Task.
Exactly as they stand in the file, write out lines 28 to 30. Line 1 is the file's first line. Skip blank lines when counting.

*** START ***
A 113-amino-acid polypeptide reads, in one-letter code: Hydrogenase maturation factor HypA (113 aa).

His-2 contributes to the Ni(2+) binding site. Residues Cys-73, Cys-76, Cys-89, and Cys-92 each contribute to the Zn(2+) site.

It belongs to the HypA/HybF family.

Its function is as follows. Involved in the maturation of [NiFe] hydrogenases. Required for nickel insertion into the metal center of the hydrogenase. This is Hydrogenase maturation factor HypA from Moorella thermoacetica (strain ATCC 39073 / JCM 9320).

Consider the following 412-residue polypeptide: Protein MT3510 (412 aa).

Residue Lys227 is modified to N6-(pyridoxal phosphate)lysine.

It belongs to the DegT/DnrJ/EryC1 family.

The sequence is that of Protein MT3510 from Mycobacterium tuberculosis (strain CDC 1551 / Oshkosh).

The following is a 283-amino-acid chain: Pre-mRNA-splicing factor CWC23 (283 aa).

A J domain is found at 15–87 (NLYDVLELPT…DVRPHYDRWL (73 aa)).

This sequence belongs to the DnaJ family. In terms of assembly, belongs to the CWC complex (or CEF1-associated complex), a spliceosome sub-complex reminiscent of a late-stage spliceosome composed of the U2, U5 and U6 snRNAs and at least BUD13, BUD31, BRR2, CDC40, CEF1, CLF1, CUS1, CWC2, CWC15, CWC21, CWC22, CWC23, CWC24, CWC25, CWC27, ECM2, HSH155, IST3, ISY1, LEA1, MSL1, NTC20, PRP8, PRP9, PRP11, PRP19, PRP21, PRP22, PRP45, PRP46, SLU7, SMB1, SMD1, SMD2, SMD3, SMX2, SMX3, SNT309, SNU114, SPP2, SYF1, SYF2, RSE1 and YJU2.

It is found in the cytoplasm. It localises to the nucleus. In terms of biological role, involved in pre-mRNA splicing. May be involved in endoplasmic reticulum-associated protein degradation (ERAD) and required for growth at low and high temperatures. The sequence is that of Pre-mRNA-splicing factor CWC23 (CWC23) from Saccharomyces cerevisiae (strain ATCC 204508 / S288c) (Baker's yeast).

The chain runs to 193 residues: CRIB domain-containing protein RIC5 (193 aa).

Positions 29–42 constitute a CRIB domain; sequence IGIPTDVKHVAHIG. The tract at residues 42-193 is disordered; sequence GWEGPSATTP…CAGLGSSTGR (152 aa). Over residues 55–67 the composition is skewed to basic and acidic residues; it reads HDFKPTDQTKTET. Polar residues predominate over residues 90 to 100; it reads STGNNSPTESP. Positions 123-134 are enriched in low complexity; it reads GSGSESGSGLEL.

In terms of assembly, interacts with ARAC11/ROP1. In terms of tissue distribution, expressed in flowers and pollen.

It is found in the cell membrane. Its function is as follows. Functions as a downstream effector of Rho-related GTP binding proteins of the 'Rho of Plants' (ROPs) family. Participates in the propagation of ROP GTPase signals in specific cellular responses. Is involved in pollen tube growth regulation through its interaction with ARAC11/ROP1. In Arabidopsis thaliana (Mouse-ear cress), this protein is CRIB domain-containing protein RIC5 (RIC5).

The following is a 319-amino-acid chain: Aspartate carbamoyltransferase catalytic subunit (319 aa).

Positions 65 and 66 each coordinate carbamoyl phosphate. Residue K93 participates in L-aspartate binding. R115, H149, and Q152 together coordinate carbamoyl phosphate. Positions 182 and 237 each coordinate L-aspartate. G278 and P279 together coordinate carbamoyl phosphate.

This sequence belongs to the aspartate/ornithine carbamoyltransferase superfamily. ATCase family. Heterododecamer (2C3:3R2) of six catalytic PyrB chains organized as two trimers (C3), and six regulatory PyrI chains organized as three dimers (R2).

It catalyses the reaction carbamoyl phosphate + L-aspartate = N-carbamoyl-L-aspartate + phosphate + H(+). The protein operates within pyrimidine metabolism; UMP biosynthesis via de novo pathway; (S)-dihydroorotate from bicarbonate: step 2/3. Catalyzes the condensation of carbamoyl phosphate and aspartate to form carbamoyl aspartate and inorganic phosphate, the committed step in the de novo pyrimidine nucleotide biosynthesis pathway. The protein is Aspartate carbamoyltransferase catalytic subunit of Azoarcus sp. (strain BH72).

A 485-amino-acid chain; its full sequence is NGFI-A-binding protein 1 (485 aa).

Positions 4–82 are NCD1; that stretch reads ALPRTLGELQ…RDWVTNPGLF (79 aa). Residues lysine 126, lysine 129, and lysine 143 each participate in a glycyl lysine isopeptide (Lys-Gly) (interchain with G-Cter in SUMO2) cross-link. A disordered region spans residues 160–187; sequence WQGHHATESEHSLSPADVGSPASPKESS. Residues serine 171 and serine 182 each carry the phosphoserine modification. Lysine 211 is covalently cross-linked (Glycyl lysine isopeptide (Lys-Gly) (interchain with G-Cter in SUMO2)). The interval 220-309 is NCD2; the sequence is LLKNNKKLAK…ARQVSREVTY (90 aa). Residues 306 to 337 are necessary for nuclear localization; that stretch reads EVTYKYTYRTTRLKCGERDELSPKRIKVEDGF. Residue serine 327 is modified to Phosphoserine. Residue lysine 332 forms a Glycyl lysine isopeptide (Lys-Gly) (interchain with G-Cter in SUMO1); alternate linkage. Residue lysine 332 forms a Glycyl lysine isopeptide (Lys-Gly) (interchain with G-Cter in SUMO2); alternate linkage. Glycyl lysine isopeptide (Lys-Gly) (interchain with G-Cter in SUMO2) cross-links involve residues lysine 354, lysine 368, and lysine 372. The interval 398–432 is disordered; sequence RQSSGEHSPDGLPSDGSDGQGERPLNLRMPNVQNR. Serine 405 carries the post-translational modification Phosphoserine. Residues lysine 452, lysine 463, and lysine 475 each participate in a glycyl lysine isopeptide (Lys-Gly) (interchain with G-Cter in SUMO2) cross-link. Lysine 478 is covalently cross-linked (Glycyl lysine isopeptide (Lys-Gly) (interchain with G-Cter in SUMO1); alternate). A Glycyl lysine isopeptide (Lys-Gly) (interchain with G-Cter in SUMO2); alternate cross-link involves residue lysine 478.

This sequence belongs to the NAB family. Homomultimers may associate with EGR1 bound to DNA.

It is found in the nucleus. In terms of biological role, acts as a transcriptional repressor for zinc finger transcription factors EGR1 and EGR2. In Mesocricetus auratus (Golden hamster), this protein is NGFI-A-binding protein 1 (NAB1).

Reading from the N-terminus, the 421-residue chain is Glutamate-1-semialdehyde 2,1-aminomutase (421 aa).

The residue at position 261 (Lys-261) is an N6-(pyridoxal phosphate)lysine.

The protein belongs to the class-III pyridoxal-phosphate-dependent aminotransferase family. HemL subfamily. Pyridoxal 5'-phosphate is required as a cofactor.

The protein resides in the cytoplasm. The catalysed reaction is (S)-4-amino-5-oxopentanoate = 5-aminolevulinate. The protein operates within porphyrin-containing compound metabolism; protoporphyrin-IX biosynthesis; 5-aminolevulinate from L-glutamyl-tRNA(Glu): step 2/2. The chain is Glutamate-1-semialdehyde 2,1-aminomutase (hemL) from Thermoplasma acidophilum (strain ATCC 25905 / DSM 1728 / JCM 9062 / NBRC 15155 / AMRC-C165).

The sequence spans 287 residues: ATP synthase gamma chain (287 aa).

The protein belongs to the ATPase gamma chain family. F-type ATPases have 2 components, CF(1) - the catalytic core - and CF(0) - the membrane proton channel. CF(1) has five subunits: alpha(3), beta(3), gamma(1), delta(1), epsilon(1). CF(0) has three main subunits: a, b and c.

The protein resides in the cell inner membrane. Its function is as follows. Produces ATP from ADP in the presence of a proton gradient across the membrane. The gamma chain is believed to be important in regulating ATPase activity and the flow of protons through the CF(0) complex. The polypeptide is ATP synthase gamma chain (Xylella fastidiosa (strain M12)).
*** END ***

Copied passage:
The protein resides in the cytoplasm. The catalysed reaction is (S)-4-amino-5-oxopentanoate = 5-aminolevulinate. The protein operates within porphyrin-containing compound metabolism; protoporphyrin-IX biosynthesis; 5-aminolevulinate from L-glutamyl-tRNA(Glu): step 2/2. The chain is Glutamate-1-semialdehyde 2,1-aminomutase (hemL) from Thermoplasma acidophilum (strain ATCC 25905 / DSM 1728 / JCM 9062 / NBRC 15155 / AMRC-C165).

The sequence spans 287 residues: ATP synthase gamma chain (287 aa).

The protein belongs to the ATPase gamma chain family. F-type ATPases have 2 components, CF(1) - the catalytic core - and CF(0) - the membrane proton channel. CF(1) has five subunits: alpha(3), beta(3), gamma(1), delta(1), epsilon(1). CF(0) has three main subunits: a, b and c.